NO MORE WORK...or Why I Decided to Not Go Back To Work

written July 3, 2014

I did it.  I decided to stay on disability and not go back to work before my surgery.  Now that I’m on the other side of the decision, it feels like a weight has been lifted.  I’m not sure why that became such a stressful choice for me.  I knew what I wanted to do, but for some reason I felt torn about making the decision.  I actually like working – I’m over being an assistant editor, but I know I still have a few more years of that before someone will trust me to be an editor (although there are a couple Associate Producers I know who will probably never hire me as an editor – I’m too valuable as an assistant.  I even had one tell me that.  Crazy!)

So now I’m on the disability wagon until January.  Well, if the state ever approves my application.  I applied on June 3, today is July 3 and the website says they’re still waiting for the physician’s form.  Who knows how long it will be before they approve it, assuming they will.  My nephrologist says end-stage renal disease is a sure-fire approval, but since we’re dealing with the state, I’m not convinced.

I had a patient care meeting at the dialysis center today and the doctor in attendance told me I should go back to work.  Full-time.  He thinks it would be good for me.  But I told him I can’t work the hours my job requires – usually 9 or 10 hours on a ‘normal’ day and 12-14 hours whenever a show is in production.  I currently don’t have the energy to make it through that.  If someone wants me to come in to an office and only work for 6 or 7 hours, knowing that there will be times that I just need to sit on a couch, or lay down and rest for a little while, I could probably do that job.  But I’m also a workaholic, and a perfectionist when it comes to my job.  Which means there is absolutely no way I could do my job in less time than what it normally requires.  I would feel guilty.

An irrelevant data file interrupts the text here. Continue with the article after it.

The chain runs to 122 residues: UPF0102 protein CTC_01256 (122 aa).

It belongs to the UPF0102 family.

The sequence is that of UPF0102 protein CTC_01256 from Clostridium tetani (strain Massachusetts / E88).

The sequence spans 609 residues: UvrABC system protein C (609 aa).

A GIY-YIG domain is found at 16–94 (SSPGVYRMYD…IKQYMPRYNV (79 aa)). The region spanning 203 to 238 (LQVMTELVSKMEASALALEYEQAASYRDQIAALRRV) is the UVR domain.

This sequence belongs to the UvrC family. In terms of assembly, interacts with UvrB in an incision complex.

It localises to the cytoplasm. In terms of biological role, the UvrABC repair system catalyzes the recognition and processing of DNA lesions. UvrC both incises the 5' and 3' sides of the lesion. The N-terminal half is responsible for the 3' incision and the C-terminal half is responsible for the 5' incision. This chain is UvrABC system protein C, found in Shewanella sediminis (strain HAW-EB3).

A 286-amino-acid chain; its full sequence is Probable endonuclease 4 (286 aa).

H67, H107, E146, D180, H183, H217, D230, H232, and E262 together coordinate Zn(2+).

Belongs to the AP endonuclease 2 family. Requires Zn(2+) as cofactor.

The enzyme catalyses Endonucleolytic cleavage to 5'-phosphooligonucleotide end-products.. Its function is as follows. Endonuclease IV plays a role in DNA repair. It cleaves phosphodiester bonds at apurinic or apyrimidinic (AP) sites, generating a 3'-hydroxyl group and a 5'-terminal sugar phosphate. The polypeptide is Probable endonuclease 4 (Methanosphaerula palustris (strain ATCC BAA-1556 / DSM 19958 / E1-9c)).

And let me tell you, avoiding the guilt is a really good course of action.  I’m still trying to deal with the shame of staying home because I can’t survive on my own any longer.  I know that’s still such a stupid thing to think.  Why should I feel shame about this whole thing?  And why feel guilty about not going to work?  Or going to work?

In some ways this is a blessing – it means I can step out of my “normal” life and hopefully figure things out before I get the new kidney.  Something tells me there’s going to be some guilt about that after the transplant is finished.  Guilt about taking one of my wife’s kidneys, guilt about being healthy if she happens to get sick (please don’t ever let that happen), guilt about not being able to spend quality time with the kids for the first three months after the surgery.  All little things, but when you sit down and think about all of them at the same time, they seem a bit overwhelming. 

Which is why the idea of going back to work was stressing me out so much.  I never realized how many little things go on every day of our lives.  We get so accustomed to dealing with them every day that once they’re no longer a concern, you realize how much daily stress you really have in your life.  Don’t get me wrong – I still get stressed on Mondays when the house is a mess after the weekend and I feel an urgency to get it cleaned before my wife or the kids come home (trust me when I say keeping a 3-bedroom house in order does require a good amount of daily work.  Daily work that neither I nor my wife ever did, because our jobs take up so much time.  So at least the house is clean most days now).  And on Tuesdays, Thursdays and Saturdays when I have to get up at 4:30 for dialysis.

Again, all little things.  Things I deal with on a day-to-day basis.  Because really, that’s the best way for me to live right now.  One day at a time.  There’s nothing better for me at this point then just taking each day as it comes.  And currently that means no work for me.